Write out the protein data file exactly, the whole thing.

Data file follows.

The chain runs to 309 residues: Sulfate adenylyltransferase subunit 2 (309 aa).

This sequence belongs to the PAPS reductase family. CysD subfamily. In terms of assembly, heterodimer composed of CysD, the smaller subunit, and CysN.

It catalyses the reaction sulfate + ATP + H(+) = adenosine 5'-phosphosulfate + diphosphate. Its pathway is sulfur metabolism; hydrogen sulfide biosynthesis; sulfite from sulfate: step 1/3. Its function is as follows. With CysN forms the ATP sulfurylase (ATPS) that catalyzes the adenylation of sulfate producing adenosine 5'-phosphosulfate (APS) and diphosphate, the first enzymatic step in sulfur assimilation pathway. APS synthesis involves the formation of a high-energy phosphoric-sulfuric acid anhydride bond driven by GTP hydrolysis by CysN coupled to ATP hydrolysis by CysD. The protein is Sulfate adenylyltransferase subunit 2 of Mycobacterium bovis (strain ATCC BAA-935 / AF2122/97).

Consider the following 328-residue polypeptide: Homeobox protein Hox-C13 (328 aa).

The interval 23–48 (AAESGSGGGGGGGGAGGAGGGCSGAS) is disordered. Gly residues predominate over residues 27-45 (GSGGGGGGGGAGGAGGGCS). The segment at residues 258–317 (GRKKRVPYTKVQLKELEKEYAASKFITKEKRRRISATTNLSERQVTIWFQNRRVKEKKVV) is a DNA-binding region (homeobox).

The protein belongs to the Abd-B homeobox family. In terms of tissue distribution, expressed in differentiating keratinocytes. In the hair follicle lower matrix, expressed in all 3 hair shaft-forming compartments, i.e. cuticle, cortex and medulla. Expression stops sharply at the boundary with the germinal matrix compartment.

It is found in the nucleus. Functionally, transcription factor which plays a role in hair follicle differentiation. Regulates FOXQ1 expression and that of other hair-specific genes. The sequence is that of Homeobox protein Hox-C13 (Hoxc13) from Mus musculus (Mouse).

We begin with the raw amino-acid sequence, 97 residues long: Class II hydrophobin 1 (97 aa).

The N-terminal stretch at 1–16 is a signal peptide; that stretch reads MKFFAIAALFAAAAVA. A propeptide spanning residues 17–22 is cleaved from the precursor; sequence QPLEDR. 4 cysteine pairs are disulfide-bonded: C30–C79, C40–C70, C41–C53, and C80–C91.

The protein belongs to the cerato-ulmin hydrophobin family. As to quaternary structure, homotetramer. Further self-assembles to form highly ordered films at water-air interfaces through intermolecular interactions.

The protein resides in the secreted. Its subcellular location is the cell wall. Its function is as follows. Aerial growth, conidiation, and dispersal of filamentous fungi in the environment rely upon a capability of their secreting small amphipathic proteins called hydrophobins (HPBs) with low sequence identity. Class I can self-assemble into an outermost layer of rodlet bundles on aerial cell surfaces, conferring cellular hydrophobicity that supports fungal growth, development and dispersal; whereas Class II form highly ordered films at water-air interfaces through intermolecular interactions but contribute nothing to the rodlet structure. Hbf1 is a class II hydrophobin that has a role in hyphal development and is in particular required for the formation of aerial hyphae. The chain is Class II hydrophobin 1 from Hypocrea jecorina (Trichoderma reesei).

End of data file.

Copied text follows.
The chain runs to 309 residues: Sulfate adenylyltransferase subunit 2 (309 aa).

This sequence belongs to the PAPS reductase family. CysD subfamily. In terms of assembly, heterodimer composed of CysD, the smaller subunit, and CysN.

It catalyses the reaction sulfate + ATP + H(+) = adenosine 5'-phosphosulfate + diphosphate. Its pathway is sulfur metabolism; hydrogen sulfide biosynthesis; sulfite from sulfate: step 1/3. Its function is as follows. With CysN forms the ATP sulfurylase (ATPS) that catalyzes the adenylation of sulfate producing adenosine 5'-phosphosulfate (APS) and diphosphate, the first enzymatic step in sulfur assimilation pathway. APS synthesis involves the formation of a high-energy phosphoric-sulfuric acid anhydride bond driven by GTP hydrolysis by CysN coupled to ATP hydrolysis by CysD. The protein is Sulfate adenylyltransferase subunit 2 of Mycobacterium bovis (strain ATCC BAA-935 / AF2122/97).

Consider the following 328-residue polypeptide: Homeobox protein Hox-C13 (328 aa).

The interval 23–48 (AAESGSGGGGGGGGAGGAGGGCSGAS) is disordered. Gly residues predominate over residues 27-45 (GSGGGGGGGGAGGAGGGCS). The segment at residues 258–317 (GRKKRVPYTKVQLKELEKEYAASKFITKEKRRRISATTNLSERQVTIWFQNRRVKEKKVV) is a DNA-binding region (homeobox).

The protein belongs to the Abd-B homeobox family. In terms of tissue distribution, expressed in differentiating keratinocytes. In the hair follicle lower matrix, expressed in all 3 hair shaft-forming compartments, i.e. cuticle, cortex and medulla. Expression stops sharply at the boundary with the germinal matrix compartment.

It is found in the nucleus. Functionally, transcription factor which plays a role in hair follicle differentiation. Regulates FOXQ1 expression and that of other hair-specific genes. The sequence is that of Homeobox protein Hox-C13 (Hoxc13) from Mus musculus (Mouse).

We begin with the raw amino-acid sequence, 97 residues long: Class II hydrophobin 1 (97 aa).

The N-terminal stretch at 1–16 is a signal peptide; that stretch reads MKFFAIAALFAAAAVA. A propeptide spanning residues 17–22 is cleaved from the precursor; sequence QPLEDR. 4 cysteine pairs are disulfide-bonded: C30–C79, C40–C70, C41–C53, and C80–C91.

The protein belongs to the cerato-ulmin hydrophobin family. As to quaternary structure, homotetramer. Further self-assembles to form highly ordered films at water-air interfaces through intermolecular interactions.

The protein resides in the secreted. Its subcellular location is the cell wall. Its function is as follows. Aerial growth, conidiation, and dispersal of filamentous fungi in the environment rely upon a capability of their secreting small amphipathic proteins called hydrophobins (HPBs) with low sequence identity. Class I can self-assemble into an outermost layer of rodlet bundles on aerial cell surfaces, conferring cellular hydrophobicity that supports fungal growth, development and dispersal; whereas Class II form highly ordered films at water-air interfaces through intermolecular interactions but contribute nothing to the rodlet structure. Hbf1 is a class II hydrophobin that has a role in hyphal development and is in particular required for the formation of aerial hyphae. The chain is Class II hydrophobin 1 from Hypocrea jecorina (Trichoderma reesei).